To help understand these results, patch clamp recordings were undertaken to see whether the mutants are still functional, as shown in Fig. 3. We confirmed that the fluorophore-labeled MscL mutants were functional by the application of negative hydrostatic pressure to the patch pipette (Fig. S4), finding that channels are active for all labeled mutants except G14C. Similarly, all mutants investigated in this study except G14C can be activated by the addition of LPC to the excised liposome patch (Fig. 3). Activation by pressure and LPC of the mutant M42C has been confirmed previously (Corry et al., 2005b). For comparison, we have also tested unlabeled A27C and V120C mutants by negative pressure and LPC (Fig. S5). In contrast to the fluorophore-labeled mutant channels, only channels gating at subconducting levels were observed in recordings obtained from unlabeled A27C channels in the absence of DTT, whereas activity of fully open channels could be recorded upon the addition of 25 mM DTT to the bath solution (Fig. S5 A). Similarly, a majority of the patches containing unlabeled V120C channels exhibited activity of fully open channels in the presence of DTT, and only a few patches exhibited such activity in the absence of DTT (Fig. S5 B). Similar to labeled channels the unlabeled channels could be activated by LPC with or without DTT being present (Fig. S5).

The lack of change in FRET efficiency for the mutants M12C, G14C, I25C, and M73C could be explained by many factors. The low open probabilities of the channel upon the addition of LPC witnessed in the patch clamp studies for M12C, G14C, and M73C would limit the associated FRET changes. It is possible that there is little structural change in the protein when moving between the closed and open states at these positions, but this is unlikely, particularly for I25C that sits at the narrowest part of the pore in the closed state and has been shown in SDSL EPR experiments to undergo significant motion during the channel activation (Perozo et al., 2002a). Therefore, it may be that either the fluorophores are confined within the pore when attached to this site and thus cannot accurately report on the structural change of the protein, or that the open probability of the channel is low for these cases when FRET measurements are made.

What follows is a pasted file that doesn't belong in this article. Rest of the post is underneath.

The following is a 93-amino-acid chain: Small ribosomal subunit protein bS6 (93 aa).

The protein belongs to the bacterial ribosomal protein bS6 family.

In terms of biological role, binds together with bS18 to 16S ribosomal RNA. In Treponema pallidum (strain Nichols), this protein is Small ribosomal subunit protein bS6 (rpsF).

An important consideration for these experiments is to ensure that we have very high open probabilities when making our post-LPC FRET measurements. Seven lines of evidence support the conclusion that high open probabilities are being achieved: (1) FRET data were collected at several different LPC concentrations, and results were only used for the open state once the efficiency showed no change upon increasing LPC concentration, as shown for four mutants in Fig. 4. This ensures that we obtain the maximum open probability possible using LPC. (2) We note that the FRET measurements are not made under the same LPC concentrations as the patch clamp recording shown in Fig. 3. LPC concentration in patch clamp experiments had to be lower, corresponding to lower channel open probability, because during the patch clamp experiments, liposome patches are under residual stress due to the gigaohm seal formation, which causes the bilayer to break easier in the presence of LPC. An advantage of the FRET measurement in liposomes is that the bilayer is not stressed and can tolerate high LPC concentrations (>25% LPC molar ratio with PC (Perozo et al., 2002b). The open probability during FRET measurements is, therefore, larger than that seen in the patch recording of Fig. 3, as the EPR data show an increasing open probability with increasing LPC insertion in the liposomes. (3) Perhaps most conclusively, EPR experiments conducted under similar conditions indicate that spin coupling between labeled residues (including those in the most constricted portions of the channel) are eliminated at these high LPC concentrations (Perozo et al., 2002b). As spin coupling is clearly observed under resting conditions, the lack of coupling observed after the addition of LPC is only possible if the closed-channel probability is too small to detect. The considerations of open probability in the present study are the same as those in recent EPR experiments (Perozo et al., 2002a,b; Vásquez et al., 2008). (4) There is electrophysiological evidence for continuous long opening of MscL in the presence of low concentration of LPC after membrane stretch was released (Fig. 4 a in Perozo et al., 2002a). (5) The diameter changes measured using FRET are large and consistent with changes expected for an open state, in agreement with the results from molecular modeling, SDSL EPR, and electrophysiological studies (Cruickshank et al., 1997; Sukharev et al., 2001a,b; Perozo et al., 2002a). Our model indicates an 18-nm2 in-plane protein expansion, which agrees well with experimental measurements of 20.4 ± 4.8 nm2 (Chiang et al., 2004). In addition, the size of the pore found in our proposed open-channel models described below and the likely conductance of these (determined from Brownian dynamics simulation) are consistent with measured values for the fully open channel. Although the presence of closed channels during our FRET measurements could mean that we underestimate the structural changes involved in activation, if our FRET values involved a significant proportion of closed channels we would expect to see less structural change. (6) Occasionally, results were obtained with a proteoliposome within another proteoliposome. After the addition of LPC, the distribution of FRET efficiencies for outer and inner liposome has clearly been distinguishable, such that the outer liposome is affected by the presence of LPC (i.e., the channels are in their open state), whereas the inner liposome remains unaffected by LPC (i.e., the channels remain closed; e.g., M42C mutant in Fig. 1). These results strongly indicate that a substantial change in FRET efficiency occurs in these situations due to the insertion of LPC into the outer liposome (see supplemental material). (7) Finally, a 3-D x-ray structure of SaMscL showing a tetrameric channel in an intermediate open state (Liu et al., 2009) is consistent with the MscL open-channel structure presented in this study as discussed below.